How should lower back pain (LBP) be viewed?

Let me explain further by thinking about this comparison. When we experience a gradual onset head ACHE and feel some pain, we don’t call it a head INJURY and certainly we do not rush off to the doctor, receive some strong medications and get some scans of our brain. We generally think about what the triggers of that head ache are and try to address them. It may be drinking more water, getting more quality sleep, having improved nutrition, being less sedentary, taking some exercise or decreasing the stress in our lives.

Written by Michael Bushell, Senior Physiotherapist

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How to be more active at work ? Try out some light exercises in the office

exercise in office

In previous article, we discussed the importance of being physically active. So how to be more active at work? Here are some suggestions by our physiotherapist:

1. Break down sitting time, take active break from the computer
2. Standing up when you are talking to your colleague or talking in phone
3. Alternate sitting and standing workstation
4. Try out the below light exercises in the office!

 

 

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Are you suffering from text neck syndrome?

We love technology, yet we need to stay alert for this repetitive stress injury

Every morning, as I step onto the morning bus and MRT for my commute to work, I am alarmed at what I see as a Physiotherapist: text neck! This is on top of poor work and home ergonomics as well as our increasingly sedentary lifestyle. This may all sound doom and gloom but fear not, we can help!

Text neck is unfortunately a new term that is used too often nowadays as a diagnosis for too many clients we see. Alarmingly, I see too many young children and teenagers with this in the clinic and outside of the clinic. Laptops and tablets further compound this epidemic. Check out the list below to see if you are also one of the text-neck victims. You can learn more about my exercise picks on how to relieve your “text neck” in the next article.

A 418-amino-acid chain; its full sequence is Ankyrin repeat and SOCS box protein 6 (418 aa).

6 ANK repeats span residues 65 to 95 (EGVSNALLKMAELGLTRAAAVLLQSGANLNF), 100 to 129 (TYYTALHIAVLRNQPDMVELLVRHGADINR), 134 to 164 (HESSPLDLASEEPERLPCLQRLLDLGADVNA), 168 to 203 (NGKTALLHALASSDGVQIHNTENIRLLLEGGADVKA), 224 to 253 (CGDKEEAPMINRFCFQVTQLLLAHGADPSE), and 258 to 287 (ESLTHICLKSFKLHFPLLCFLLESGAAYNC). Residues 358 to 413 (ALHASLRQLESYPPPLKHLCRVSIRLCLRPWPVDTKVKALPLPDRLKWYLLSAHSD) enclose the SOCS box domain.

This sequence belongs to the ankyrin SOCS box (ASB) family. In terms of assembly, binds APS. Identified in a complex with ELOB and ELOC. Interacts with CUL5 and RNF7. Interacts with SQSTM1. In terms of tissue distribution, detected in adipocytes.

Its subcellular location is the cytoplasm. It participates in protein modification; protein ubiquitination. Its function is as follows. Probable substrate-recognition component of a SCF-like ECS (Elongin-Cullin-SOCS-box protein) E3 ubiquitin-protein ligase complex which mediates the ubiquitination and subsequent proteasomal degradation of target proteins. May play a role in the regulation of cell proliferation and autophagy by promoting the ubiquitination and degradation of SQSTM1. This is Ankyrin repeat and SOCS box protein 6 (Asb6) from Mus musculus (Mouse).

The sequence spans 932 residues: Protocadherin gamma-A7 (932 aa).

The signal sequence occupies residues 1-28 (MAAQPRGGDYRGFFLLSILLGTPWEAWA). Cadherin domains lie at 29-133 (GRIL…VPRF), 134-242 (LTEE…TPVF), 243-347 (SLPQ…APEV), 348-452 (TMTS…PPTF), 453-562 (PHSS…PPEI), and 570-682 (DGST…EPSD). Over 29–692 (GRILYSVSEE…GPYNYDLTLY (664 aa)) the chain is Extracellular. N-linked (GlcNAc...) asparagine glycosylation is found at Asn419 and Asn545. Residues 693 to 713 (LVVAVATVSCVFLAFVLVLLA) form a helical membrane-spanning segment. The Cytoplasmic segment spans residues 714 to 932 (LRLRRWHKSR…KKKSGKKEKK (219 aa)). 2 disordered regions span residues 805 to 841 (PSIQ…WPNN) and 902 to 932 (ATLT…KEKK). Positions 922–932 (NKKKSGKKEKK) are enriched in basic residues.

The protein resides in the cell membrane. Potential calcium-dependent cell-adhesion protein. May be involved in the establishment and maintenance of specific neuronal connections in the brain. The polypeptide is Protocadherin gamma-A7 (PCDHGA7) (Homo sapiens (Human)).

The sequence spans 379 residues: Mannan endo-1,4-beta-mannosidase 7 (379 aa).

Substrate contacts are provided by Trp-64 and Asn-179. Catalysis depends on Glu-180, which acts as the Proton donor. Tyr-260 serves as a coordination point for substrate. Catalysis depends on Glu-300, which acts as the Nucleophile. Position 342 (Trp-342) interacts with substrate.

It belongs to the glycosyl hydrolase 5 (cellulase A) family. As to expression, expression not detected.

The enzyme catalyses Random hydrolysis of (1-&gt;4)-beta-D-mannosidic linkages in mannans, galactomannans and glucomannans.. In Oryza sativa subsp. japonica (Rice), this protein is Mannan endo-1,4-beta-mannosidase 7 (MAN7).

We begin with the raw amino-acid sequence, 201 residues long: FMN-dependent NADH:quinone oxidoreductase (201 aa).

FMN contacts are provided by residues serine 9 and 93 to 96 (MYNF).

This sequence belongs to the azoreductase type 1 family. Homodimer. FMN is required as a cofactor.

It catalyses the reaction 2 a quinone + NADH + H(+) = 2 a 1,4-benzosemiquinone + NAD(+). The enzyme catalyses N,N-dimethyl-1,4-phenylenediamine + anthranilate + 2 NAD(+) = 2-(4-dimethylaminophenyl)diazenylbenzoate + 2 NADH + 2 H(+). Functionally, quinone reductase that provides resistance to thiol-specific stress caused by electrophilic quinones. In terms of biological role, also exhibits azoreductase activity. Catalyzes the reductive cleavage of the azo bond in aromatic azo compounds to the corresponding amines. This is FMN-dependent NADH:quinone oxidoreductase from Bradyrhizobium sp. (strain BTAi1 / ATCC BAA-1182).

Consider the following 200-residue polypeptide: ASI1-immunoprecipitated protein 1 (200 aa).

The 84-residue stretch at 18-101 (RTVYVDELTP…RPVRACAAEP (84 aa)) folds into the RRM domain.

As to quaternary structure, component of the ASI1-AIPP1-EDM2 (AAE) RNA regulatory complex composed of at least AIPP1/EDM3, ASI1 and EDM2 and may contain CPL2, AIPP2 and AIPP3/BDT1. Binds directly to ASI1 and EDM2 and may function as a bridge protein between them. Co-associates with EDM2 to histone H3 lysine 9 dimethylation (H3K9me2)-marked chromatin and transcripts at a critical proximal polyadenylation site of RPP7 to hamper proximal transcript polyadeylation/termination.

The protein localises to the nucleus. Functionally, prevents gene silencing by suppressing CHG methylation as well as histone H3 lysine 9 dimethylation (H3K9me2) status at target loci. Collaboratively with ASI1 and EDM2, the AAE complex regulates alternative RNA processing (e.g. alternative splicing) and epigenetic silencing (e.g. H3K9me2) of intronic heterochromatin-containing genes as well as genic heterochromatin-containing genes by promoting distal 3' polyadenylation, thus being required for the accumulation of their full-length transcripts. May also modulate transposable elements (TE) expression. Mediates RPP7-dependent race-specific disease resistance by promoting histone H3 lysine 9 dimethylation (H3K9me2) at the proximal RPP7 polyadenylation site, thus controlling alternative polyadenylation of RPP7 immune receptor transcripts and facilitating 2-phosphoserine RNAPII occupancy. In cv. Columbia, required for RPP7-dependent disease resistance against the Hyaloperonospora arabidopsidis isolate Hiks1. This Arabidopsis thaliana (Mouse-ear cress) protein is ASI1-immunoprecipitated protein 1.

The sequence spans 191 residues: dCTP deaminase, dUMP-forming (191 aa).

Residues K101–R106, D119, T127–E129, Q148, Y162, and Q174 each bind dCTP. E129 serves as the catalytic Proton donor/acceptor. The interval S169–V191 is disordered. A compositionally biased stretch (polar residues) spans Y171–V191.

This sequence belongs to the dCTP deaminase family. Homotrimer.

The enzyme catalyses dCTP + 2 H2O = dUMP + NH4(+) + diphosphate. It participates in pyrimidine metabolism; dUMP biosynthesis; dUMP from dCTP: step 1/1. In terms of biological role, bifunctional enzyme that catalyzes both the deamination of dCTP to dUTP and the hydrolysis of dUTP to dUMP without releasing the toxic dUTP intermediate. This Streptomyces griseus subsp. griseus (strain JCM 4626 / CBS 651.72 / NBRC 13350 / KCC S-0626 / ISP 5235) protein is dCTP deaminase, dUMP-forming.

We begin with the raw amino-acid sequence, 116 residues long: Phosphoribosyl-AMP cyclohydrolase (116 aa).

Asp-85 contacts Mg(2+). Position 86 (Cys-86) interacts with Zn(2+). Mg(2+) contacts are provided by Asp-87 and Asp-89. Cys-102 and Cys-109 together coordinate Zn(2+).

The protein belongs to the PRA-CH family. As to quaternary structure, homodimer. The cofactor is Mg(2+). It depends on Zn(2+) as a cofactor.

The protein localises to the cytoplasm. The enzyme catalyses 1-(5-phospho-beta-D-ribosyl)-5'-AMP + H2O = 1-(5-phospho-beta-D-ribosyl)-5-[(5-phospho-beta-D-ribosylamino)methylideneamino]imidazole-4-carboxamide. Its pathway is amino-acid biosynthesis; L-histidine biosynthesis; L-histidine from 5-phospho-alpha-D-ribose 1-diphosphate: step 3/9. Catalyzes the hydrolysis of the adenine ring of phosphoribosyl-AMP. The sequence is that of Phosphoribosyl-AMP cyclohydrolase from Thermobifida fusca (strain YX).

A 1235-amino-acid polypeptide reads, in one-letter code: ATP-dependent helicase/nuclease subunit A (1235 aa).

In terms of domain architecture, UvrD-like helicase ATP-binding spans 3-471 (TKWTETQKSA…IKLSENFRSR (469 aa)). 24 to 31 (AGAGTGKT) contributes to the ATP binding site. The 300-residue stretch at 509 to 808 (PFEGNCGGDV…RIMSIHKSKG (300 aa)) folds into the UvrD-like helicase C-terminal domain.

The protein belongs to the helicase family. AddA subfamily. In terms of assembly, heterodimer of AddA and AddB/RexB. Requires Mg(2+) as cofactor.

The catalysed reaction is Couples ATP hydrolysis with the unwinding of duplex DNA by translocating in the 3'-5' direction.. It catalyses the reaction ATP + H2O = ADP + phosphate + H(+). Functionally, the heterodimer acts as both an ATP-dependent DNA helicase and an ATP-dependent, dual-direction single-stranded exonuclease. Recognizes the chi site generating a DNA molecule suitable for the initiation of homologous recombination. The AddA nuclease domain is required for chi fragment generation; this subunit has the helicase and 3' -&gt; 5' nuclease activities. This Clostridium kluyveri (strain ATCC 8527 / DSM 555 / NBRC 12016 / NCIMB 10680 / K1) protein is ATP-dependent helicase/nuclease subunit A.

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Q&A with Women’s Health Physio: Back pain early in pregnancy

Q: I’m pregnant and my back is starting to hurt. I’ve been told I need to just get on with this, as it’s just “pregnancy aches and pains”. Is there anything I can do?
Suzy: Yes, absolutely. While not uncommon, back pain early in pregnancy is not deemed normal and should be addressed. It often coincides with a muscular imbalance around the pelvis and can happen alongside other common areas of pain such as the hips, buttocks and pubic area. With the amount of change that happens in the body during pregnancy, it is hardly surprising that sometimes our muscles are slow to catch up! It is also important to note that women who experience back pain in pregnancy are up to 7 times more likely to experience some form of pelvic floor dysfunction, as the muscles can begin to function differently in response. Here at InTouch Physio, we can help you to address these issues, identify the structures which need work and try to reduce your symptoms so that you can enjoy your pregnancy

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Are pelvic floor muscles functioning correctly? Over 25% of women suffered from Pelvic Floor Dysfunction (PSD)

Over 25% of all women are believed to suffer from pelvic floor dysfunction (PFD), and this number is generally considered to be an underestimation due to the sensitive nature of the symptoms; meaning that many cases go unreported.

The pelvic floor muscles are a crucial part of our musculoskeletal system, providing support for our internal organs, support for our unborn baby when pregnant, controlling continence and playing an important part in the sexual function.

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